“Judges cannot agree on how the Penn Central regulatory takings test works in cases of government delay. Property owners across the nation need the Supreme Court to step in and sort things out.”
—Corbin K. Barthold, WLF Senior Litigation Counsel

Click here for WLF’s brief. 

(Washington, DC)—Washington Legal Foundation today filed an amicus curiae brief urging the U.S. Supreme Court to clarify when a government delay in granting a land-use permit turns into a constitutional taking.

A California couple have been engaged in a years-long struggle to obtain a building permit for their land. When their case went to court, both the trial court and the California Court of Appeal ruled that the city authorities had arbitrarily held up their building project. The courts further ruled, however, that the landowners are not owed just compensation for a taking. Applying the multi-factor “Penn Central” regulatory takings test, the courts concluded that the landowners could not recover from the government unless they knew, when they bought the land, whether they would keep a house already standing on it, or instead replace it with a new one.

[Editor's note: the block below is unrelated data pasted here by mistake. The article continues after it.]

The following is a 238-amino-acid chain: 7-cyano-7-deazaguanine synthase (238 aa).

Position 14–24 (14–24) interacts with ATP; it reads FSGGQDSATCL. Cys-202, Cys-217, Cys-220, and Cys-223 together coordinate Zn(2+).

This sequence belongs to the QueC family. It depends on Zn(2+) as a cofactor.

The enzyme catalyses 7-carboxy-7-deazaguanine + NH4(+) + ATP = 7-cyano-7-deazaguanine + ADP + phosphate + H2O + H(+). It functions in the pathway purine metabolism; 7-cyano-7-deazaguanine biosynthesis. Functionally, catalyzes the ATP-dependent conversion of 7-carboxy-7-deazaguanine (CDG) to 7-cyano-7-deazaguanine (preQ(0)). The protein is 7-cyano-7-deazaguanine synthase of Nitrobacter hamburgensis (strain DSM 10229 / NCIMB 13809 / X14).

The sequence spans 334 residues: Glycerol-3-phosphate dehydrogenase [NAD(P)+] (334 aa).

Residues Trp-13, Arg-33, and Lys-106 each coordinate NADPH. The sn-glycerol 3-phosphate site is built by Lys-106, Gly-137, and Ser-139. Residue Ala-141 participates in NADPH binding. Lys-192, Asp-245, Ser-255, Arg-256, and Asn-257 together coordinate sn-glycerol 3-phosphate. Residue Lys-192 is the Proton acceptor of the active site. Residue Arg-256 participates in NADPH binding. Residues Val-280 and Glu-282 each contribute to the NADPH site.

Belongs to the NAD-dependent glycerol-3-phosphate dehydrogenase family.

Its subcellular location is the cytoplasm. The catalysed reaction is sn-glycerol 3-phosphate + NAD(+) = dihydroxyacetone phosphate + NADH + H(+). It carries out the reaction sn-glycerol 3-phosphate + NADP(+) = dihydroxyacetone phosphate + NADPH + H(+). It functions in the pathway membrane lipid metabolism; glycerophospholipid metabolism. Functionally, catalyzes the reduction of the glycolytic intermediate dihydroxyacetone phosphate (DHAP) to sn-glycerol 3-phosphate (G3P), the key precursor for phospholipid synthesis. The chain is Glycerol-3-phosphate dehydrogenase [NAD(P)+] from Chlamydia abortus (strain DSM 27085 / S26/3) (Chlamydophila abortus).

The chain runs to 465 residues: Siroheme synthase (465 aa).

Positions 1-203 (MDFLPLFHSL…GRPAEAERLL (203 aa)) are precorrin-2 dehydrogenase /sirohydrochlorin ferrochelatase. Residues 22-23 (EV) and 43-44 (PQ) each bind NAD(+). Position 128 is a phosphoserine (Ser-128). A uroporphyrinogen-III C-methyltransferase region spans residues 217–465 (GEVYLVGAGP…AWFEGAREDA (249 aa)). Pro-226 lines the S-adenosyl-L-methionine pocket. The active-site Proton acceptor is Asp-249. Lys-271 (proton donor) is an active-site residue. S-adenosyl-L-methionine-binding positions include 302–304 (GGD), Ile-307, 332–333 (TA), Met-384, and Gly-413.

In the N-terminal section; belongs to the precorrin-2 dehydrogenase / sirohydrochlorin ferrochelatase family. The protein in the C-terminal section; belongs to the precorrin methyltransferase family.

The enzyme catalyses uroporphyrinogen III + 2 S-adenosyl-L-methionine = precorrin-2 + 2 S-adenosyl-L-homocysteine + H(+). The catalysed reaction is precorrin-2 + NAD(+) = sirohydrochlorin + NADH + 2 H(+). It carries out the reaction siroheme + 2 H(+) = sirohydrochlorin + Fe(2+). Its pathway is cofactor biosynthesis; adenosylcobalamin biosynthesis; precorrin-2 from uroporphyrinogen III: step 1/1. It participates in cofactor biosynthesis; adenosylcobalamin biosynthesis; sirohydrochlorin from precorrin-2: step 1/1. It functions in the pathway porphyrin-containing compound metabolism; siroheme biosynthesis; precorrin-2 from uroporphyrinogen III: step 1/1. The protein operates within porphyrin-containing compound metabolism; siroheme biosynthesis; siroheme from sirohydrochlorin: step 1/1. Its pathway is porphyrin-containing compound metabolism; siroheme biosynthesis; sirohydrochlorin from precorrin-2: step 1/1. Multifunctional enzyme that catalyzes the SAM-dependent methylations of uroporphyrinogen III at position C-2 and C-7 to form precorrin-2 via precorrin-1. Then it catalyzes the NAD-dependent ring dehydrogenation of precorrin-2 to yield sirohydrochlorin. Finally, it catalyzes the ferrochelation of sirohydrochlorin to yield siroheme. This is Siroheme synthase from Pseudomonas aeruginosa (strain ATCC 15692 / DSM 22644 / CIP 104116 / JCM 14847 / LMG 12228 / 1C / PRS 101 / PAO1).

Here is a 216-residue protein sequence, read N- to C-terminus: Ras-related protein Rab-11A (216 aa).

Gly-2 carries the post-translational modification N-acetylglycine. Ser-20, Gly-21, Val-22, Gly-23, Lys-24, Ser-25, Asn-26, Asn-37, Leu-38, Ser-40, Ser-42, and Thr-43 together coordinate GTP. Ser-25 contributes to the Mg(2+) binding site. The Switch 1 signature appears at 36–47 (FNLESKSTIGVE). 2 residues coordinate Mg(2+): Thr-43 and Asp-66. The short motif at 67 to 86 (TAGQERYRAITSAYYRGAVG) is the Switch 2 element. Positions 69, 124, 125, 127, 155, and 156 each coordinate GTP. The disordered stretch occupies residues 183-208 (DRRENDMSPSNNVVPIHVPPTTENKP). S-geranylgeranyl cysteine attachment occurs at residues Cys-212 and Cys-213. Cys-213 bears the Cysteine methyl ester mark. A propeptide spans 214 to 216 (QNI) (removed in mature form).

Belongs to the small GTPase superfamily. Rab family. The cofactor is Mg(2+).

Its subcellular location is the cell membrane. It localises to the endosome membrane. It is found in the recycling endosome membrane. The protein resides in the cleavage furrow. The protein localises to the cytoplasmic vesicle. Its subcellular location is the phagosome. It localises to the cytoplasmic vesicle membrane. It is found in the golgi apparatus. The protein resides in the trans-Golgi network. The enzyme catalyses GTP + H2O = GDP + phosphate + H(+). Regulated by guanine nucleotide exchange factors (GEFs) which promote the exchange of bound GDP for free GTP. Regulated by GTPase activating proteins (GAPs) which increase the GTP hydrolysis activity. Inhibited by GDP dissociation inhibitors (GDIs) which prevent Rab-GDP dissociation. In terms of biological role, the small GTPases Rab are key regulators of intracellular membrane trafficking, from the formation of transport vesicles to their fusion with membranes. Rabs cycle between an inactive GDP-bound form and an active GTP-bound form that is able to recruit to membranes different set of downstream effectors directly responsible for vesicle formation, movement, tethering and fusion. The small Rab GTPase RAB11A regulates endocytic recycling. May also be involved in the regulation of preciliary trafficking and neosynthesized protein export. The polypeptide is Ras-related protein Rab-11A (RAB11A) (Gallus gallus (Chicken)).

In its brief, WLF explains that the lower courts are applying the Penn Central test in many inconsistent ways. The lower courts cannot figure out how government delay fits into the Penn Central test, or how bad-faith government conduct fits into an assessment of delay. They take differing stances on whether any specific length of delay is presumptively suspicious. They cannot agree on whether the Penn Central factors are considered in a certain order or all at once. They are not even sure what those factors are. This confusion arises, WLF argues, directly from tensions in the Supreme Court’s own precedents on this area of law. WLF therefore urges the Court to grant review and provide the lower courts some much-needed guidance.

Celebrating its 42nd year as America’s premier public-interest law firm and policy center, WLF advocates for free-market principles, limited government, individual liberty, and the rule of law.